Asia on the rise as investors overlook US hedge fund default


HONG KONG (Reuters) – Asian stock markets strengthened on Tuesday as investors remained focused on the global immunization program and allayed concerns about a hedge fund failure that hit international bank stocks overnight.

FILE PHOTO: A man stands on an overpass with an electronic map showing the Shanghai and Shenzhen stock indexes in the Lujiazui financial district in Shanghai, China January 6, 2021. REUTERS / Aly Song

European stocks are expected to open higher with Euro Stoxx futures up 0.35% and UK FTSE futures up 0.33%.

Asian investor sentiment was mixed at first but turned positive later in the session with most of the region’s major markets trading higher.

Asia-Pacific’s largest MSCI index outside of Japan rose 0.6%, while mainland China’s CSI300 index rose 1%.

Hong Kong’s Hang Seng Index rose 1.2% to hit 28,668, due to a rebound in the city’s technology stock index, which has come under pressure from concerns over the Chinese government’s decision to ” increase the regulation of these companies.

Japan’s Nikkei remained stable, dragged down by the weakness in the Nomura share price, while Australia rang a weaker tone as the S & P / ASX200 closed down 0.9% to its point the lowest for a week.

Jack Siu, Credit Suisse’s senior investment strategist for Asia-Pacific, said the prospect of travel bubbles establishing in Asia has sparked excitement among some investors in the region.

“Asian economies dependent on tourism will benefit,” he said.

Hong Kong Commerce Secretary Edward Yau reported on Monday that the government had resumed talks with Singapore to reestablish a potential travel bubble between cities.

Investor sentiment has always been closely tied to the pace of the global vaccine rollout, said Elizabeth Tian, ​​director of equity derivative solutions at Citigroup.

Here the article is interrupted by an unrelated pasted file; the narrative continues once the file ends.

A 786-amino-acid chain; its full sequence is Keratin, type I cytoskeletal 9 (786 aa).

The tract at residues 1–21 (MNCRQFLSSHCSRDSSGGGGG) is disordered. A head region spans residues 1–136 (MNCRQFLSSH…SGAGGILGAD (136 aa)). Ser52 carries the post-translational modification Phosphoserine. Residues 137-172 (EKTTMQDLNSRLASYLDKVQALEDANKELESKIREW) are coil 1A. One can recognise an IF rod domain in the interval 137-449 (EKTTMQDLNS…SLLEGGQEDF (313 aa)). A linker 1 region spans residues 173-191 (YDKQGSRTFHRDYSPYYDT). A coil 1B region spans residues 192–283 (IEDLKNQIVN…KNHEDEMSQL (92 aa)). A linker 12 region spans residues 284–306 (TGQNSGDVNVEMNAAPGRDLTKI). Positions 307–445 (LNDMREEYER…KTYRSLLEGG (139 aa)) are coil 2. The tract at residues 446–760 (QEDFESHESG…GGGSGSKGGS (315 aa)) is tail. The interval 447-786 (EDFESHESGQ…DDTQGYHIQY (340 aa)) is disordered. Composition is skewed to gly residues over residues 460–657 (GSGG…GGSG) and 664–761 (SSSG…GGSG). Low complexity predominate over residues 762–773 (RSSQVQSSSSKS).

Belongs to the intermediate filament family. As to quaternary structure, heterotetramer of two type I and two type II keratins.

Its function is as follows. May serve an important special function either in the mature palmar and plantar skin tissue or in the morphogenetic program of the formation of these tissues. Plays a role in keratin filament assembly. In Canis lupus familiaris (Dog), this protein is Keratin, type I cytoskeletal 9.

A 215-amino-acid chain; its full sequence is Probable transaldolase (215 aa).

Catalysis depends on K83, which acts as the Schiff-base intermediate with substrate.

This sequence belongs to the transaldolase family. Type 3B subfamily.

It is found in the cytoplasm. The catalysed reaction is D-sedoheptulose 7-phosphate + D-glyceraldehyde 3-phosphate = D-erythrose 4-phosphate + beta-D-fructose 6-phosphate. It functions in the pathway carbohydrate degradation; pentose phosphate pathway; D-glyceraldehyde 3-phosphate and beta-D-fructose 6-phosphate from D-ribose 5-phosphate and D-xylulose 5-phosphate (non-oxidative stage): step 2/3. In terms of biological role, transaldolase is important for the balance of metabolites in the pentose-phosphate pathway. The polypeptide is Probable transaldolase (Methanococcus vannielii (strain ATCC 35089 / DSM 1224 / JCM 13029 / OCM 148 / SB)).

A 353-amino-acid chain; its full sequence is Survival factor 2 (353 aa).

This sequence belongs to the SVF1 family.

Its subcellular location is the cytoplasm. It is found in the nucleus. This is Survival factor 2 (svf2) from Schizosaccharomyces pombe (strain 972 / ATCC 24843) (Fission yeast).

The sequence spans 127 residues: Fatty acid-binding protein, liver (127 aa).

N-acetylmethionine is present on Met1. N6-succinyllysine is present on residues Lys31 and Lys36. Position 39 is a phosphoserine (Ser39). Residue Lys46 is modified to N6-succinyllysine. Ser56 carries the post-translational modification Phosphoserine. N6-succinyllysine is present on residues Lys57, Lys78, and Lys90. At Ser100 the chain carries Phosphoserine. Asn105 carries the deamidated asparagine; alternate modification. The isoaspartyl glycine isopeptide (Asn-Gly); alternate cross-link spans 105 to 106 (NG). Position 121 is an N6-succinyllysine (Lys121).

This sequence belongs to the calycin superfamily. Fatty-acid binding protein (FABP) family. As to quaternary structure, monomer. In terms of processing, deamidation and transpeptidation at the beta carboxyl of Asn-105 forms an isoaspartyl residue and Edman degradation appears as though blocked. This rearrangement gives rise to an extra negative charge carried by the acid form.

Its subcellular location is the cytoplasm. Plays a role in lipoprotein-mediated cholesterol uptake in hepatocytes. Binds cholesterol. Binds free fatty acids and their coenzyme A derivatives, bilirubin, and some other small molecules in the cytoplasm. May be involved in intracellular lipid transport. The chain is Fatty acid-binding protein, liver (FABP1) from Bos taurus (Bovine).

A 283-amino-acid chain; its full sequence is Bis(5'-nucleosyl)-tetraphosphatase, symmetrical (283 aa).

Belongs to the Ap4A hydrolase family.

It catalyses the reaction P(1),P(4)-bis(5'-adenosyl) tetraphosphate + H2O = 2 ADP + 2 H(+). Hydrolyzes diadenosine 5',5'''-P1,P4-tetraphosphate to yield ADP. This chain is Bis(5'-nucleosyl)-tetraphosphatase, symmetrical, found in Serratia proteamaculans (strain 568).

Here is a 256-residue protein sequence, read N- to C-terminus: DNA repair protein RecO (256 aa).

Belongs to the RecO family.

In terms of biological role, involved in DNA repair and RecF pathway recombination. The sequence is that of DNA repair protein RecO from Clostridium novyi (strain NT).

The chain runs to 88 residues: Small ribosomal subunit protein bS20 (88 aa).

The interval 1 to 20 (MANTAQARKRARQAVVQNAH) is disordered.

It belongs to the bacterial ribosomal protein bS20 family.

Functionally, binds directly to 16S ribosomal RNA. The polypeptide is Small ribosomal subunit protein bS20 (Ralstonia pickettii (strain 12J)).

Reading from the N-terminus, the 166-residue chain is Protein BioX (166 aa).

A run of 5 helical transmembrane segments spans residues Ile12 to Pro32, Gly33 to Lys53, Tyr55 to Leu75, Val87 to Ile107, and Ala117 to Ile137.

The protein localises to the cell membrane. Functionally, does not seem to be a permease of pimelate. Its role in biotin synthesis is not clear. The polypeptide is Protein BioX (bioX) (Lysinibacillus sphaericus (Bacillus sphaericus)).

Investors will also watch the number of COVID cases as it spikes in Western Europe and the Philippines sees the return of new restrictions, as vaccination attempts threaten to stagnate amid supply constraints and vaccine nationalism Tian said.

“As restrictions are tightened in Europe, the UK will ease stay-at-home rules,” she added.

Nomura and Credit Suisse face billions of dollars in losses and regulatory oversight after a U.S. investment firm, named by sources as Archegos Capital, defaults on equity derivative bets, putting investors on the line. difficulty over who else might be exposed.

Nomura’s shares fell another 1.1% on Tuesday after falling 16% on Monday when it revealed it could suffer a $ 2 billion loss from the hedge fund fallout.

“I don’t think the matter of Archos Capital is over yet, it will always be a problem in the future,” said Kingston Securities Executive Director Dickie Wong. “The shares have been discontinued, but some investors believe family offices may face more stringent regulation in the future.”

Wall Street slashed early losses in the banking sector, fearing that the problems associated with the fall of Archegos could spread throughout the banking sector.

The Dow Jones Industrial Average rose 0.3%, the S&P 500 lost 0.09% and the Nasdaq Composite fell 0.6%.

Benchmark 10-year yields reached 1.7456%, up 2.9 basis points, after earlier trading slightly higher in the United States after New York State announced on Monday that seniors aged 30 and over could be vaccinated against the coronavirus from March 30.

Five-year Treasuries rose 2.4bp to a one-year high of 0.915% in the Asian session.

Oil prices rose as the market focused on an OPEC + meeting this week, where extending supply restrictions could be on the table amid new coronavirus pandemic lockdowns.

Reporting by Alwyn Scott and Scott Murdoch; Editing by Sam Holmes, Gerry Doyle and Richard Pullin

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